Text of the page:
More flexible bar passage standard planned

The Council of the ABA Section of Legal Education and Admissions to the Bar will continue to enforce its bar passage rules, known as Standard 316, but will consider individual law school circumstances that arise from COVID-19 if the school’s required bar passage rate for graduates falls below 75 percent over two years.

The COVID pandemic interfered with plans for in-person bar exams, so many states this year held bar exams in October instead of July.

In announcing the changes at its Nov. 20 public meeting, the council said law schools failing to meet Standard 316 could submit pandemic-related information that demonstrates negative opportunities for their graduates to sit for the bar exam or for the school to meet compliance with the standard.

Under rules adopted in 2019, a law school faces a finding of noncompliance and loss of accreditation if out of compliance over two years.

Outside parties had asked for the suspension of Standard 316 during the COVID-19 period because of the bar exam’s changing schedule and the rule’s potential discriminatory effect on schools with strong minority enrollment.

But the council’s Questionnaire and Template Committee said its “recommendations balance several competing interests.”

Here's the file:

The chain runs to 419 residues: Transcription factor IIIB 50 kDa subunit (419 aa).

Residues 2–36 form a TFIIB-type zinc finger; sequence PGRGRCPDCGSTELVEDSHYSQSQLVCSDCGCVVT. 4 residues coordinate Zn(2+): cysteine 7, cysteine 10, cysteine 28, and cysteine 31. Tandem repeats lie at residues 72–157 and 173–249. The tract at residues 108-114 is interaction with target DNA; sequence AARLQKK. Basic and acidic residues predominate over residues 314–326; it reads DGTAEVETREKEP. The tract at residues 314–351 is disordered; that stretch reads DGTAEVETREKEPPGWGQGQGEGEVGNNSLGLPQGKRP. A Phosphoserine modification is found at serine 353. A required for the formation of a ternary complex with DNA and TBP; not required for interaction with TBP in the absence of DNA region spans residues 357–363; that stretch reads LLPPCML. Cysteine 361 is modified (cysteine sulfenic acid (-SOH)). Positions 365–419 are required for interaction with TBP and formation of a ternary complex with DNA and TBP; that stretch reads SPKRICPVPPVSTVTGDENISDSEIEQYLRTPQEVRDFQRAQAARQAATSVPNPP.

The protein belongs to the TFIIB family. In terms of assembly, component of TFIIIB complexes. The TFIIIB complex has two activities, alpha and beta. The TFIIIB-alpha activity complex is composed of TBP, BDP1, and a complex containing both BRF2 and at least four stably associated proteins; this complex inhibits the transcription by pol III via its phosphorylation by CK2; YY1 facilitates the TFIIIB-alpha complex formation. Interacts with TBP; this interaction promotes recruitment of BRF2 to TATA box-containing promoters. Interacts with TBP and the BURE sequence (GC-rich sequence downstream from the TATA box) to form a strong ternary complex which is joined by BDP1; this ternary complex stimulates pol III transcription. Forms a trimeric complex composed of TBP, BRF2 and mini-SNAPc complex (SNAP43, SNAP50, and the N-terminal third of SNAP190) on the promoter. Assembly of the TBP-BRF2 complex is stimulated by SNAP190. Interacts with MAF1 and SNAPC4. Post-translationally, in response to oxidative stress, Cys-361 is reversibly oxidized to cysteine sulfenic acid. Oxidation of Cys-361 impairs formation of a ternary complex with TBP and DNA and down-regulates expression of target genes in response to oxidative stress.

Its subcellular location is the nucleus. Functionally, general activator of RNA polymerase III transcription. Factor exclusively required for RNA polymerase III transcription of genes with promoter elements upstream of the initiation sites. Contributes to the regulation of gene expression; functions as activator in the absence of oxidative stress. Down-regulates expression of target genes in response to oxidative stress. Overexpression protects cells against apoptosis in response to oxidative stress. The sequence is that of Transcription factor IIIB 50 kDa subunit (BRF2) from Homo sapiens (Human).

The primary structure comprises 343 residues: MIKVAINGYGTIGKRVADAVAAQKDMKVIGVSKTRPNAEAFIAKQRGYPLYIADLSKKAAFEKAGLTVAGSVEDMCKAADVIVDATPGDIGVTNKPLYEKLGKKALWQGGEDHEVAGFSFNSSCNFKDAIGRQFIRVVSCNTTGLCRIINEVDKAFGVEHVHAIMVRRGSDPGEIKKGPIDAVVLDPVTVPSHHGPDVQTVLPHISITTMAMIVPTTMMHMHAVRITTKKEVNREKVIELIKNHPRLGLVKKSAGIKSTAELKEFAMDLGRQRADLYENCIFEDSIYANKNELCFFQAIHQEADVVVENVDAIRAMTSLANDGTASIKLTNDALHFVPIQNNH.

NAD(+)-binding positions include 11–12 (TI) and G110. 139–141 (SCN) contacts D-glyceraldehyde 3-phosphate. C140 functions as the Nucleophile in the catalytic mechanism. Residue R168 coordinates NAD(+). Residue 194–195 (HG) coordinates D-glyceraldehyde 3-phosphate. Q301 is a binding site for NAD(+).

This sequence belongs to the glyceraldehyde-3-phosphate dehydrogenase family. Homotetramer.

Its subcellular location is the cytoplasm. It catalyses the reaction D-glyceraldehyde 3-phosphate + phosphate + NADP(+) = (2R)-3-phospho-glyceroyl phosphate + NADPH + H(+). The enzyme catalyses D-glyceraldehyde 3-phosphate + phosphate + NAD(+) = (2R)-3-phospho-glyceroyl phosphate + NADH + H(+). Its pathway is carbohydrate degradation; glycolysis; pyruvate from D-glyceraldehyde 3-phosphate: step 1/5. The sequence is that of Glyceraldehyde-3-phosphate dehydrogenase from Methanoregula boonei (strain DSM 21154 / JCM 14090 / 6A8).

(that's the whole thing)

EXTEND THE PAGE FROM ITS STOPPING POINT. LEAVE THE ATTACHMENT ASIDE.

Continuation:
“There is a need to collect outcomes data required by the U.S. Department of Education but also the understanding that any data on the bar exam passage rates during the COVID-19 pandemic will likely be abnormal and need to have an ‘asterisk’ accompany it,” the committee’s report said.

The pandemic wreaked havoc with planning for in-person bar exams, and subsequently many states this year held bar exams in October instead of July, according to the National Conference of Bar Examiners.

At the same time, five jurisdictions granted emergency diploma privileges, or approval for some law school graduates to practice without passing the bar.

Law schools will be asked to report two bar passage rates via a questionnaire that collects information about graduates who took the bar exam plus those who were admitted to the bar under diploma privilege.

The council serves as an independent arm of the ABA for accreditation of 200 U.S. law schools.

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